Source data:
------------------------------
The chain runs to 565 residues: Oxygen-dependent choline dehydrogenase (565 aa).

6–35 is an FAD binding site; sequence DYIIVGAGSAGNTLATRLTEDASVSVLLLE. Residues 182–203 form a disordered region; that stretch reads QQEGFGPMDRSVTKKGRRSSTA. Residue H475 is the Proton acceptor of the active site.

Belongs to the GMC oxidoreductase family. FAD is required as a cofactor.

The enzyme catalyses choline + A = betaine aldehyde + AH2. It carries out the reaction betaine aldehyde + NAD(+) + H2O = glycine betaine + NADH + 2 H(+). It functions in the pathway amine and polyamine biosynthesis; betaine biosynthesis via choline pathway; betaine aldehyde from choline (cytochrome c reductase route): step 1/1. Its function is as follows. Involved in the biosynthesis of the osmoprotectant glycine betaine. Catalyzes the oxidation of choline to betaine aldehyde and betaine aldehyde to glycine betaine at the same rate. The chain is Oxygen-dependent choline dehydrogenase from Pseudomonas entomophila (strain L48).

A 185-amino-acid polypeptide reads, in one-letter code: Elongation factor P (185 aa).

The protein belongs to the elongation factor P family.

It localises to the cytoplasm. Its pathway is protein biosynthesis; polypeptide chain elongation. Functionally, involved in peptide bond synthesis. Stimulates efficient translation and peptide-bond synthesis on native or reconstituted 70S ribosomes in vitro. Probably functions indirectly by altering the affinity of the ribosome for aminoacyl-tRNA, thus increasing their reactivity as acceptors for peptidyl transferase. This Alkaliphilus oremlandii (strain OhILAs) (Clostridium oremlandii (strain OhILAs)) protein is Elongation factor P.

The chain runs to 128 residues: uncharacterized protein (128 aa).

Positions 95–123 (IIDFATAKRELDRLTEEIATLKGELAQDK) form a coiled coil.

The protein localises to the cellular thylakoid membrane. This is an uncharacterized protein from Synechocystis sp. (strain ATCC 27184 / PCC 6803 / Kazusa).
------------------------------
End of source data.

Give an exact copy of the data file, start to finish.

The chain runs to 565 residues: Oxygen-dependent choline dehydrogenase (565 aa).

6–35 is an FAD binding site; sequence DYIIVGAGSAGNTLATRLTEDASVSVLLLE. Residues 182–203 form a disordered region; that stretch reads QQEGFGPMDRSVTKKGRRSSTA. Residue H475 is the Proton acceptor of the active site.

Belongs to the GMC oxidoreductase family. FAD is required as a cofactor.

The enzyme catalyses choline + A = betaine aldehyde + AH2. It carries out the reaction betaine aldehyde + NAD(+) + H2O = glycine betaine + NADH + 2 H(+). It functions in the pathway amine and polyamine biosynthesis; betaine biosynthesis via choline pathway; betaine aldehyde from choline (cytochrome c reductase route): step 1/1. Its function is as follows. Involved in the biosynthesis of the osmoprotectant glycine betaine. Catalyzes the oxidation of choline to betaine aldehyde and betaine aldehyde to glycine betaine at the same rate. The chain is Oxygen-dependent choline dehydrogenase from Pseudomonas entomophila (strain L48).

A 185-amino-acid polypeptide reads, in one-letter code: Elongation factor P (185 aa).

The protein belongs to the elongation factor P family.

It localises to the cytoplasm. Its pathway is protein biosynthesis; polypeptide chain elongation. Functionally, involved in peptide bond synthesis. Stimulates efficient translation and peptide-bond synthesis on native or reconstituted 70S ribosomes in vitro. Probably functions indirectly by altering the affinity of the ribosome for aminoacyl-tRNA, thus increasing their reactivity as acceptors for peptidyl transferase. This Alkaliphilus oremlandii (strain OhILAs) (Clostridium oremlandii (strain OhILAs)) protein is Elongation factor P.

The chain runs to 128 residues: uncharacterized protein (128 aa).

Positions 95–123 (IIDFATAKRELDRLTEEIATLKGELAQDK) form a coiled coil.

The protein localises to the cellular thylakoid membrane. This is an uncharacterized protein from Synechocystis sp. (strain ATCC 27184 / PCC 6803 / Kazusa).